PubMed 15537896

Referenced in Channelpedia wiki pages of: none

Automatically associated channels: Kv1.4 , Kv3.1 , Kv4.2

Title: Extracellular signal-regulated kinase 1/2 signaling pathway in solitary nucleus mediates cholecystokinin-induced suppression of food intake in rats.

Authors: Gregory M Sutton, Laurel M Patterson, Hans-Rudolf Berthoud

Journal, date & volume: J. Neurosci., 2004 Nov 10 , 24, 10240-7

PubMed link:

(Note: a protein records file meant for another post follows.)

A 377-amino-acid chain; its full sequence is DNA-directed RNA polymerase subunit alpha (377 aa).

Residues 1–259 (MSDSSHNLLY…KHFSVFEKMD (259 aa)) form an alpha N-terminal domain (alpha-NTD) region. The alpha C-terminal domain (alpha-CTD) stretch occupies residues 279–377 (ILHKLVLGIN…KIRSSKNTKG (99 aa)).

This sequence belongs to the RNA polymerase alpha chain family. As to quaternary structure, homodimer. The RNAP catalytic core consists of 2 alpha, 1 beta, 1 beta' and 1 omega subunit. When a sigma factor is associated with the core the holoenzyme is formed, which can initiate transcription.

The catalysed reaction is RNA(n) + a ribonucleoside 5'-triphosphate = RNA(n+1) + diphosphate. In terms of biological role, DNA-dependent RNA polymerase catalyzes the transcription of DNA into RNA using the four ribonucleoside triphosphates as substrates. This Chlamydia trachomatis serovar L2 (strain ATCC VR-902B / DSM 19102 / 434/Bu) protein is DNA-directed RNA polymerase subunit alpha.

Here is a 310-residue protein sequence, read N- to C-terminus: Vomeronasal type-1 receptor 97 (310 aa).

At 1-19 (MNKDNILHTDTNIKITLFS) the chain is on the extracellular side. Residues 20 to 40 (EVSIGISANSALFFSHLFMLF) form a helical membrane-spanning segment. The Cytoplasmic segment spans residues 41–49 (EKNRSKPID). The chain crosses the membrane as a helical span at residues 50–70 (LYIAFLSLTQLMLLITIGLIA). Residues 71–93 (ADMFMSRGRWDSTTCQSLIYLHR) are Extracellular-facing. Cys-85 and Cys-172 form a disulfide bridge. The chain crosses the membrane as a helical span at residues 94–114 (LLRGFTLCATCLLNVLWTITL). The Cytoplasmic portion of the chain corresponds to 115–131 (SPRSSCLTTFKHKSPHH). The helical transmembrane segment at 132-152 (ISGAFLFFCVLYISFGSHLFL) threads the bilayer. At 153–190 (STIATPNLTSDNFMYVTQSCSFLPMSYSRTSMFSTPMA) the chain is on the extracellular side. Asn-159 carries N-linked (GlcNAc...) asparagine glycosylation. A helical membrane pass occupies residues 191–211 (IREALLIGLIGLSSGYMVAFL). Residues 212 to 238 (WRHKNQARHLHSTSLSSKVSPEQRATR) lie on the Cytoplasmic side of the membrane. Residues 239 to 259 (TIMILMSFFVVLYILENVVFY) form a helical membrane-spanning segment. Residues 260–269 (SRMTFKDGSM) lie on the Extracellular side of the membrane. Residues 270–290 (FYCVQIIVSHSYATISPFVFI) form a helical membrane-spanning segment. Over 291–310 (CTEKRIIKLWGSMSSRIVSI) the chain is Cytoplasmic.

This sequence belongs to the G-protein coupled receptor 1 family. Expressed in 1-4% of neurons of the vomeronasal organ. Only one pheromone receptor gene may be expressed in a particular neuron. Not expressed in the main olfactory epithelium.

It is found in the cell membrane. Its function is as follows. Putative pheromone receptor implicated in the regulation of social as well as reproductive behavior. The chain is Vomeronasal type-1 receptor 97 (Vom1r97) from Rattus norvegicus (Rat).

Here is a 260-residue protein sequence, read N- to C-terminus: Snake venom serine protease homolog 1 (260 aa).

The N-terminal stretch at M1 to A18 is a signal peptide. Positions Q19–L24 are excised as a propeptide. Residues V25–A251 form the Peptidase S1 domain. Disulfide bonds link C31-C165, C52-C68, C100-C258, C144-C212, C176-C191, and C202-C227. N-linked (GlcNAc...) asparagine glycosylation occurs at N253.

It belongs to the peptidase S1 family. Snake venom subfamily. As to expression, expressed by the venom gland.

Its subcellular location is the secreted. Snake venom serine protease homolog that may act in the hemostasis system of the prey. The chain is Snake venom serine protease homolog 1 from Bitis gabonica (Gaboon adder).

Increased food intake is a major factor in the development of obesity, and the control of meal size is a valid approach to reduce food intake in humans. Meal termination, or satiety, is thought to be organized within the caudal brainstem where direct signals from the food handling alimentary canal and long-term signals from the forebrain converge in the solitary nucleus. Cholecystokinin (CCK) released from the gut after ingestion of food has been strongly implicated in nucleus tractus solitarius (NTS)-mediated satiation, but the exact cellular and intracellular signaling events are not understood. Using Western blotting and immunohistochemistry with phosphospecific antibodies, we demonstrate here that peripheral administration of CCK in rats leads to rapid activation of the extracellular signal-regulated kinase (ERK) signaling cascade in NTS neurons and that blockade of ERK signaling with microinfusion of a selective mitogen-activated ERK kinase inhibitor into the fourth ventricle attenuates the capacity of CCK to suppress food intake. In addition, we show that CCK-induced activation of ERK results in phosphorylation of the voltage-dependent potassium channel Kv4.2 and the nuclear transcription factor CREB (cAMP response element-binding protein). The results demonstrate that ERK signaling is necessary for exogenous CCK to suppress food intake in deprived rats and suggest that this pathway may also be involved in natural satiation and the period of satiety between meals through coupling of ERK activation to both cytosolic and nuclear effector mechanisms that have the potential to confer acute and long-term changes in neuronal functioning.